New Government Development Plan gives Hope to Citizens Print

By Abraham Machuor Lum

The Government of South Sudan has unveiled an ambitious three-year development strategy to help bring about the improvements to infrastructure, education, health and other sectors promised during the Independence Day celebration last July.

Finance, Trade and Industries Minister Mr Pur Changan Dabai told journalists recently that the multi-faceted plan was already being implemented by the new government and its development partners.

The three year plan is part of the Central Government’s national blue print that is expected to rapidly usher in positive changes for its people.

Dabai said his ministry together with the United States Agency for International Development (USAID) has engaged consultants from Uganda and Kenya to help in the formulation and implementation of the plan. ‘’To make the development plan successful, all the director generals in all ministries were requested to spell out all the urgent priorities in their respective ministries to be included in the development plan,” he said.

He added that the new government was already undertaking various development projects to improve the livelihoods of its citizens across the country. “The government is constructing county headquarters, state ministry offices and working to improve security, all these just within a short time,” said the minister.

For example, he explained that some 17 million US$ has been allocated by the Sudan recovery fund to construct feeder roads that link villages to county headquarters. “The project consists of constructing a security road from Karich through Amokping of Lakes state to Panijar of Unity state, and another security road from Aluak-luak in Lakes state linking Akuocok through Unity state,” said the minister. He added:  ‘’The clearances of these roads has already started and equipment is ready, waiting for the dry season so that construction can begin immediately.

According to the World Food Programme’s (WFP) new Country Director, Chris Nikoi, the two roads, totaling 114 km, will connect the villages of Karich with Amokping and Aluak-luak with Akuocok, providing farmers with better access to markets in Rumbek East County in Lakes State. The project is being carried out in close cooperation with the Ministry for Roads and Bridges and local government authorities.  WFP plans to build 500 km of feeder roads throughout South Sudan, said Chris Nikoi. “South Sudan has tremendous agricultural potential and yet only 4 percent of arable land is currently cultivated,” he added.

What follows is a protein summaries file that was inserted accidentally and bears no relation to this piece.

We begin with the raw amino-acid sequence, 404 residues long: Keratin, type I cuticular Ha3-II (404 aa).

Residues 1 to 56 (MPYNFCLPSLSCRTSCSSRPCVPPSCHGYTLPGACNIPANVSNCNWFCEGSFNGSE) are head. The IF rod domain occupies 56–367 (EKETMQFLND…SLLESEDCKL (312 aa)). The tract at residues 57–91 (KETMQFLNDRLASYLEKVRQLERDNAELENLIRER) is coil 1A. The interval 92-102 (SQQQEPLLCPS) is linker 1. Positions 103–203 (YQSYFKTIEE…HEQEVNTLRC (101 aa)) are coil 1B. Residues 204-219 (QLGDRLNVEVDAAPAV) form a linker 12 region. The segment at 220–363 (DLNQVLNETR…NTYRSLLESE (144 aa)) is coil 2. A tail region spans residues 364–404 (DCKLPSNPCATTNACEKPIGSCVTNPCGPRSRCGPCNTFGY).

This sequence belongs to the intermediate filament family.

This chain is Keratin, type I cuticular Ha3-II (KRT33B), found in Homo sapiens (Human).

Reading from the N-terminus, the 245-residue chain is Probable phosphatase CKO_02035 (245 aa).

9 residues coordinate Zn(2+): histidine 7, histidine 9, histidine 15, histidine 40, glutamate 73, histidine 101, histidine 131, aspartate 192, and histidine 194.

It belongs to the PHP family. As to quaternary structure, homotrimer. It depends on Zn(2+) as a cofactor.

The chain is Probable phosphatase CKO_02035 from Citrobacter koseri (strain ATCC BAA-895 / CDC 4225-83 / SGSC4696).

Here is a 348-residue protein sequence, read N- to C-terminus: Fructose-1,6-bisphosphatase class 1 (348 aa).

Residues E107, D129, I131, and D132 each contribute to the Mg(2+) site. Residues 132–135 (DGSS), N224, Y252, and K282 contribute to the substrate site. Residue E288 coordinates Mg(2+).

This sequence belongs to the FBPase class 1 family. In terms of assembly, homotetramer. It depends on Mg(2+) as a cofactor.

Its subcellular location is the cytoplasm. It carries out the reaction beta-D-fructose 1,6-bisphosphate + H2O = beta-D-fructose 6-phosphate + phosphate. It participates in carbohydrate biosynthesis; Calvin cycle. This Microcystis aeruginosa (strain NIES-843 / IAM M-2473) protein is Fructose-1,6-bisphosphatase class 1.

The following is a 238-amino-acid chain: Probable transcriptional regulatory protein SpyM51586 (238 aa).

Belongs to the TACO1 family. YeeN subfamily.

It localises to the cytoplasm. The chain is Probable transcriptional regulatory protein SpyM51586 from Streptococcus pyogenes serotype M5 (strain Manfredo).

Another project will involve the construction of water points (wells) in dry areas for local people and their livestock. This is expected to reduce conflicts over pasture and cattle rustling which are widespread.

Minister Dabai said the new Government has moved to shed the bad image of previous lopsided development strategies. “We are a different government.  We do what we say and I urge the people of South Sudan to be patient and support us as we plan to deliver what we promised during the birth of our nation,” he explained.

But, for many ordinary South Sudanese, still smarting from the aftermath of a long civil war, it is a wait and see scenario, as they patiently anticipate the benefits that independence might bring. Many of the villagers interviewed said they welcomed the government’s initiatives but, would only believe it when the development plans are fully implemented.

Bol Mamur, 40, urged the state government to concentrate on the delivery of social services such as schools and health facilities as well as introducing new agricultural methods.  ‘’We, the citizens, will ensure the government is held fully accountable for its actions and that all the promises it made are fulfilled,” he asserted. Bol acknowledged that opening up feeder roads will reduce the rampant insecurity and will ease service delivery which would improve the living standards of ordinary people.

His sentiments and skepticism are shared by many ordinary South Sudanese who spoke to The People’s Voice. Ms Elizabeth Poth Dumic, the chair lady for Rumbek North Women’s Association called upon the government and non-governmental organizations to support women in building the new nation. She further requested that they provide adult education programmes, health facilities, and clean water by drilling boreholes, as well as providing agricultural tools and loans.

Despite the general perception that independence and freedom will eventually improve living standards in South Sudan, citizens understand that there are many challenges that their new country has to deal with, amongst them being: lack of a basic health care, poor infrastructure, insecurity, low literacy levels, and high levels of poverty.